Now, Albany County has entered the Greene County stage from the wings with a story about its jail. Greene County officials might want to listen.
State criminal justice reforms, which go into effect in January, are expected to keep about 90% of people out of jail prior to their court date. That means just one in 10 will have to be held behind bars. Albany County Sheriff Craig Apple recently announced innovative responses to the projected jail population decline. Part of the Albany County Jail will contain transitional housing for the homeless and counseling for veterans. Officials even changed the name to the Albany County Corrections and Rehabilitative Services Center.
Greene County Legislator William Lawrence, R-Cairo, chairman of the Public Safety Committee, said a jail is inappropriate for both populations. Greene County Legislature Chairman Patrick Linger, R-New Baltimore, said Albany County is thinking ahead.
“Good for them,” Linger said. “I think it’s a smart move.” Smart for Albany County, but not so smart for Greene County, it appears.
Apple was judicious in his approach to the jail.
“This was the perfect opportunity,” he said. “We’re taking a building most people view as bad and doing something positive with it.”
The first important point is that the Albany jail was already experiencing a high vacancy rate.
“I have 600 open cells and with bail reform, I’m expecting to lose another 50 to 90 inmates,” Apple said. “I have this huge building with a big vacancy. What can we do with it?”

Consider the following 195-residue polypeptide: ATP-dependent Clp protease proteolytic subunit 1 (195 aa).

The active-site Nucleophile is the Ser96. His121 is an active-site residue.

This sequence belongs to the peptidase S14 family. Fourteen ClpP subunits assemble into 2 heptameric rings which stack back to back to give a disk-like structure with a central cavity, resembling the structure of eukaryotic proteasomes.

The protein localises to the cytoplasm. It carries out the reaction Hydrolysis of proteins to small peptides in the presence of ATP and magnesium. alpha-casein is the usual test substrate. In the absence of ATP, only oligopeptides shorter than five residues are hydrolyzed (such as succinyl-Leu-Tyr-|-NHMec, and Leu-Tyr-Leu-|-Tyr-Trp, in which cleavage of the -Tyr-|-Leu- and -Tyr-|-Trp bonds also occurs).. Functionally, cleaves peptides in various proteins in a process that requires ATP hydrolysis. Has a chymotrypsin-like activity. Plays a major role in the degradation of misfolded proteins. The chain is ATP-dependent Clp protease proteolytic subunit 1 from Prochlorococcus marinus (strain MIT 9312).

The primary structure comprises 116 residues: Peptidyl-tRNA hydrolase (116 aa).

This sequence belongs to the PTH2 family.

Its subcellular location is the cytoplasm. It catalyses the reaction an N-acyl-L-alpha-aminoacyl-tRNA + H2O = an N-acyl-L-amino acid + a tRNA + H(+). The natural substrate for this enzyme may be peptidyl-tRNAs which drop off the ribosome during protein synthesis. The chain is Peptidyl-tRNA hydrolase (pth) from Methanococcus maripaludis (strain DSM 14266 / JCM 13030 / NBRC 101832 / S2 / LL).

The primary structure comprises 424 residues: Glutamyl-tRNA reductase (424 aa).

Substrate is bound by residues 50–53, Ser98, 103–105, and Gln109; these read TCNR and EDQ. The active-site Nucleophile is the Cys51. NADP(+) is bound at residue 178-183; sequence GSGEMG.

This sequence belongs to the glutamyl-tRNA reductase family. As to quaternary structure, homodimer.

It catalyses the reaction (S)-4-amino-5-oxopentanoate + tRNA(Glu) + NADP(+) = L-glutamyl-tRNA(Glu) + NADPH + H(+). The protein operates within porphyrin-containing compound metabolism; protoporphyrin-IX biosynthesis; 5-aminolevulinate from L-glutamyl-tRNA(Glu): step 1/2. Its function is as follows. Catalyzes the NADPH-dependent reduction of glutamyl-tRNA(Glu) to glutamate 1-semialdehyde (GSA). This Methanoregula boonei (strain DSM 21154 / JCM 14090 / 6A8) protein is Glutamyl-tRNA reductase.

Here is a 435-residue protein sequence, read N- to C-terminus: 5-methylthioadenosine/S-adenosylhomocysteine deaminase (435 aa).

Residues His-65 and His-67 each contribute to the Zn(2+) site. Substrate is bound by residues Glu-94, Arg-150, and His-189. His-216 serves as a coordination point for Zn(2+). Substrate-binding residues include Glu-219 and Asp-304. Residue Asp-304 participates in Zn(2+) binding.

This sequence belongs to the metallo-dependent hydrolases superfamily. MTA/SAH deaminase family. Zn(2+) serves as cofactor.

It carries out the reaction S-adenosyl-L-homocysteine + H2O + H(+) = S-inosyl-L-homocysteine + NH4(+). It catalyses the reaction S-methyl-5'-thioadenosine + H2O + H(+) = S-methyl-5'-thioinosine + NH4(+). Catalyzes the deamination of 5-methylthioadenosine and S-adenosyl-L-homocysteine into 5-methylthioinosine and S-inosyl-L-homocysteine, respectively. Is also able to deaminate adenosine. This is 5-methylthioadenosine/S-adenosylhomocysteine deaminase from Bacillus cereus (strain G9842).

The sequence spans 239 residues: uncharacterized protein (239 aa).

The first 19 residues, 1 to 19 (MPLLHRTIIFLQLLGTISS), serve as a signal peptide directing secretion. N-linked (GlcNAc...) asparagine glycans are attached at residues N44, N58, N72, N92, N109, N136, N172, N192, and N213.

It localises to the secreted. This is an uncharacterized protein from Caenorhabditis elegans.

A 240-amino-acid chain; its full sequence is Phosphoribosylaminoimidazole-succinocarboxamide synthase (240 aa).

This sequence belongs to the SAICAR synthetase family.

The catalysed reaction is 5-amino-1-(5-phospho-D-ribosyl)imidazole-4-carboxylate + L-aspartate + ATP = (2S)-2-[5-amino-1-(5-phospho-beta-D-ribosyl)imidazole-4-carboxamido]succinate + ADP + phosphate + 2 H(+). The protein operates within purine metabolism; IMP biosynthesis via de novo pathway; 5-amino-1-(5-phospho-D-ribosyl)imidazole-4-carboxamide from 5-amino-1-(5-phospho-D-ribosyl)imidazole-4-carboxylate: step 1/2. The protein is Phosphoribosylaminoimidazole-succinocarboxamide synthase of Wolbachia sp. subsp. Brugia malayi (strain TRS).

The second important point is that the transition was accomplished at low cost. Apple and his team transformed the jail for just $10,000. That’s double what Greene County would have paid for a feasibility study of the jail now under construction in Coxsackie.
Lawrence said he does not think the new Greene County Jail could feasibly offer these services.
“Our jail is going to be reasonably small,” he said. “The needs of the homeless are so much different than those of inmates. For veterans I feel the same way. They deserve to be treated better as well.”
Said Linger: “There is a lot more space available in Albany. They have 1,000 beds in multiple buildings. They can take a full building for [the homeless].”
The Greene County facility is not set up for that, Linger said.
Yes, the Greene County Jail will be smaller than the Albany County facility. But Greene County is likely to face a proportionate decline in the jail population and a high vacancy rate, just like Albany County, once the state’s criminal justice reforms become law in January.
In other words, Greene County officials should start preparing now for what they might see in the future.